Quick making and PVA gluing of polystyrene Snow Forts
The Snow Forts game in progress …
This was a ‘jolly good fun’ short game, featuring a small force of Gladys and four other Girl Scouts of Daisy Patrol, defending their snow fort with snowballs against an attacking force of eight Boy Scouts of Red scarved ‘Bull’ Patrol.
I will post a full game write up in the next few days, my first playtesting of some simple Scouting Wide Games rules.
It takes three Snowball hits on a defender in the Snow Fort for them to lose their ‘life’ (restored once journeyed back to HQ tent camp), but only one hit to take the ‘life’ of an attacker.
Snowball ammunition is unlimited. One scout equals one figure.
Ranges were set out or measured using lolly sticks, for close range (one lollystick – 4,5,6 is a hit on a d6), medium range (two lollystick distance, 5 or 6 to hit) and long range (three lollysticks – 6 only to hit).
Movement on snow and ice was half normal pace, (so using half a lollystick marker to measure) and no fast Scouts Pace (a strange mix of periods of running and walking) was allowed due to weather and terrain
Alan Gruber, Tradgardmastre of the Duchy of Tradgardland blog is also going to be working on the Scouting Wide Games rules and borrowed RPG elements like individual character cards.
I added some simple RPG style elements like names, age or scout ranking from Tenderfoot to First Class Scout or Patrol Leader, and badge or character achievements.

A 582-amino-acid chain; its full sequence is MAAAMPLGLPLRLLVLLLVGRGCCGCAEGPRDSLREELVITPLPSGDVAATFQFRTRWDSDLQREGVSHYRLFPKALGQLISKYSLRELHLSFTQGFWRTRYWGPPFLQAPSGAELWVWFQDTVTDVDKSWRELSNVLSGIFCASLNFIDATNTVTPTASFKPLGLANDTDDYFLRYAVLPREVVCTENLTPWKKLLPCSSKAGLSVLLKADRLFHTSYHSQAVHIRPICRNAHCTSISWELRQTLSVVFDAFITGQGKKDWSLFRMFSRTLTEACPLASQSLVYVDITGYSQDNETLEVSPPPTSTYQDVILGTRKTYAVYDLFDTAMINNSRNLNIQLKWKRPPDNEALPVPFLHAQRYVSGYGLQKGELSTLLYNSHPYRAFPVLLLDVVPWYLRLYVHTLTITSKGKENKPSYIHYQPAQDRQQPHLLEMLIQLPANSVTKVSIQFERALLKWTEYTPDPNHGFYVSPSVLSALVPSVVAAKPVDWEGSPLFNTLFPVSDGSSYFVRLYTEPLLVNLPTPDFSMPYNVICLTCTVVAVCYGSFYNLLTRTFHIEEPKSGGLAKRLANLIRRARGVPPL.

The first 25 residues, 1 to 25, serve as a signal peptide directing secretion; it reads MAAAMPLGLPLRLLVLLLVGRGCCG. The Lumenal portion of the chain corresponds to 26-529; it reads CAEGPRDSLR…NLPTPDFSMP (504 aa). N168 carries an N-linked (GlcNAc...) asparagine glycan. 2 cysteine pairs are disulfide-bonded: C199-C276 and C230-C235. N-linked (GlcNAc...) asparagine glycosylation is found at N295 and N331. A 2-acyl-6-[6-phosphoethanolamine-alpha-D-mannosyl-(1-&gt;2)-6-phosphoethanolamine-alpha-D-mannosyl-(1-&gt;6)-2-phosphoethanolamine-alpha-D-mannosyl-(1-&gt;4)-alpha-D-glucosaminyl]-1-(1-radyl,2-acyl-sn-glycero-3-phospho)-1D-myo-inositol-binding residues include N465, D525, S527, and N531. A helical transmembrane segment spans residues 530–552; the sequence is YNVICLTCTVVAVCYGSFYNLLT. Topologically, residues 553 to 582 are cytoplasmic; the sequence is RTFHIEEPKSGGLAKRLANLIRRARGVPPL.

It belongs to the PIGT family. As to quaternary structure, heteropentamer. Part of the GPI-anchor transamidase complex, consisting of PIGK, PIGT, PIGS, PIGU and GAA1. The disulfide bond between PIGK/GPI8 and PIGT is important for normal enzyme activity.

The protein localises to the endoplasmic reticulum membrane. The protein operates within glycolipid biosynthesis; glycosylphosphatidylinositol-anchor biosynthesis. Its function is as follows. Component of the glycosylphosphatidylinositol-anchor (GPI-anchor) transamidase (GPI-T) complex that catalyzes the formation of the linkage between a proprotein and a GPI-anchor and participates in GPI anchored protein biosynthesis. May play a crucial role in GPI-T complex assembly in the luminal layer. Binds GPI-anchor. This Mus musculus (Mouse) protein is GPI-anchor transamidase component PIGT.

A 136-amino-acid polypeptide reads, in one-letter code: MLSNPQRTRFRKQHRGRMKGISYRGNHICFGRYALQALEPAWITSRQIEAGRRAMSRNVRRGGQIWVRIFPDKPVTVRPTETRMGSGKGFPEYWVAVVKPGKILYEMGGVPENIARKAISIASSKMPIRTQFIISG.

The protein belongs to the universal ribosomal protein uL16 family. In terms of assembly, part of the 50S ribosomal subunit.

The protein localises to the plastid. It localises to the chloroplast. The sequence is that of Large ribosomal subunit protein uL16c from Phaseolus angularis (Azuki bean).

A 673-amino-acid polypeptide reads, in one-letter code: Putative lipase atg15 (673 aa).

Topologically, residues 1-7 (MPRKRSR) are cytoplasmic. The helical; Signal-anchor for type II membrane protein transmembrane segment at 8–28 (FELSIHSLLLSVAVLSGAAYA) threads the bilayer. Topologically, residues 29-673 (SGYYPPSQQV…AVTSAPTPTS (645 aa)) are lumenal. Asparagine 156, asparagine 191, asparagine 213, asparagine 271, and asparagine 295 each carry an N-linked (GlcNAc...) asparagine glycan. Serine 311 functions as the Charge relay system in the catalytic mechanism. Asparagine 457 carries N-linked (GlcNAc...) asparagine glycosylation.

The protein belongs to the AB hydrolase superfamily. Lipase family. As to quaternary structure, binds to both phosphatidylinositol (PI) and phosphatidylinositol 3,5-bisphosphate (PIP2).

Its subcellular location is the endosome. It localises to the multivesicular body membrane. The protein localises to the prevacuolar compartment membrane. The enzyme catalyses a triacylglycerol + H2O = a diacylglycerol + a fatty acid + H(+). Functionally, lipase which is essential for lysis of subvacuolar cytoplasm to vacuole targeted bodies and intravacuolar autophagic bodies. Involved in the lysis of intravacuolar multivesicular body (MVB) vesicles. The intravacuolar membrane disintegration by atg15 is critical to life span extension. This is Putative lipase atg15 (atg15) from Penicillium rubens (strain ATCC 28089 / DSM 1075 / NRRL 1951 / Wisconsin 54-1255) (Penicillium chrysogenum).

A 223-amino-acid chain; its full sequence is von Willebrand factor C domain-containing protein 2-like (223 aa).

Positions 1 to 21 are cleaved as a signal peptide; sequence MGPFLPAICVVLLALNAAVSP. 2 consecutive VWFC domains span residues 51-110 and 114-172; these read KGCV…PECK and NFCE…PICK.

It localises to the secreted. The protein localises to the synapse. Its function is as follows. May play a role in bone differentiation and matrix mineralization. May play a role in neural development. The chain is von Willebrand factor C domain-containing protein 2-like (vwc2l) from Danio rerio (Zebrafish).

For example, Gladys the Patrol Leader of Daisy Patrol of the Girl Scouts and young Ernest, Second Class scout of Bull Patrol (Red Scarves) both have Marksman scout badges, adding +1 to their chance of hitting a scout of the other patrol with a range weapon like a snowball.
Jolly Good Fun! The game ended sportingly with three cheers for the winners and three cheers for the losers. Afterwards Agnes and Ginger of the Daisy Patrol of Girl Scouts built a “Snow Scout”.
I never made the link between scout trek carts and the Wild West type pioneer trek carts featured in this episode of Mormon and American West history.
This is a pioneer story as gripping and tragic as that of the Oregon Trail.
“To cut down on expensive wagons and oxen, some 3,000 of the [Mormon] pioneers subsequently used low-cost wooden handcarts that were light enough to be pulled across the Great Plains. One family or five individuals were assigned to a handcart, with 18 to 20 people sharing a tent. A cart hauled no more than 200 pounds — about 17 pounds of baggage per person. Each highly organized company was led by an experienced guide and was accompanied by at least four oxen-drawn supply wagons.